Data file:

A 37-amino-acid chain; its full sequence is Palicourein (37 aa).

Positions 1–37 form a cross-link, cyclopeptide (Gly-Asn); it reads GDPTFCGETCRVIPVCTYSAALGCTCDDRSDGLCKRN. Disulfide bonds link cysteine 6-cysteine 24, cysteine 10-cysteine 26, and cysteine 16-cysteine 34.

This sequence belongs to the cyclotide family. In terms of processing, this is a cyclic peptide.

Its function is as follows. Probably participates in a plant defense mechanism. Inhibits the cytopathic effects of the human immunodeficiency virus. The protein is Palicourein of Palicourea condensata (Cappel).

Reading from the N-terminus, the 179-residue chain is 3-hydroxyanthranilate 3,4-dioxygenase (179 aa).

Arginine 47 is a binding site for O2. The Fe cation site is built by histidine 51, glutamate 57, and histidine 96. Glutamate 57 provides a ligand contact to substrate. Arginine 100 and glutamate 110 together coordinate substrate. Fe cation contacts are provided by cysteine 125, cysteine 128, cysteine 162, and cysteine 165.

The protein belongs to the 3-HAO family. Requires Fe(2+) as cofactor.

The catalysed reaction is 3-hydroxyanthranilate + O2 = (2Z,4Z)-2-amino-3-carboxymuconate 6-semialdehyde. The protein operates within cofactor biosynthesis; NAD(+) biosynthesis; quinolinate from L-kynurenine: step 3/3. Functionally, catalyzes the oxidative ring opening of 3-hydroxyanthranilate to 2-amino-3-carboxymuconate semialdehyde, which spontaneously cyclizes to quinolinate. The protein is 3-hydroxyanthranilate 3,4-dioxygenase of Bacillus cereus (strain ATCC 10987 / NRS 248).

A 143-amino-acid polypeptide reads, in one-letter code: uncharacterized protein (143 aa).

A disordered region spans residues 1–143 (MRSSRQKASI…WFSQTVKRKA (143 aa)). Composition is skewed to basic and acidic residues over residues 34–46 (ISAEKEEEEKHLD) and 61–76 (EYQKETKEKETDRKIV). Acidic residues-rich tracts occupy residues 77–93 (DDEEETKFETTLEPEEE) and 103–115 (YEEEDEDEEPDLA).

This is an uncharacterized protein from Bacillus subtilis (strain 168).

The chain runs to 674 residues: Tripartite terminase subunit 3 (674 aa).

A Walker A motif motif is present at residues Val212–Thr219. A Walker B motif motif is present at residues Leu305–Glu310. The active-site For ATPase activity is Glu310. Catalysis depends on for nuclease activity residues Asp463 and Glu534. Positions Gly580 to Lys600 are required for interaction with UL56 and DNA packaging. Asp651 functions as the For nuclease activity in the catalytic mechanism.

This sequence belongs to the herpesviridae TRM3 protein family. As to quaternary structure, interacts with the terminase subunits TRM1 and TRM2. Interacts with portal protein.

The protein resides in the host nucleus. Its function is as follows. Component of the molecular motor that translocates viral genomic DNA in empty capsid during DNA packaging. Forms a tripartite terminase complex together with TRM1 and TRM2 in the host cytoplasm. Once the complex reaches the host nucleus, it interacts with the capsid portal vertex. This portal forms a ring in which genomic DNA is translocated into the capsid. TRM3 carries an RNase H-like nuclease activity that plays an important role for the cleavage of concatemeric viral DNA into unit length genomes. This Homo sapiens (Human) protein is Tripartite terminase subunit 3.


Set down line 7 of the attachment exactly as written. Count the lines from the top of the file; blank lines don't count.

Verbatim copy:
The protein belongs to the 3-HAO family. Requires Fe(2+) as cofactor.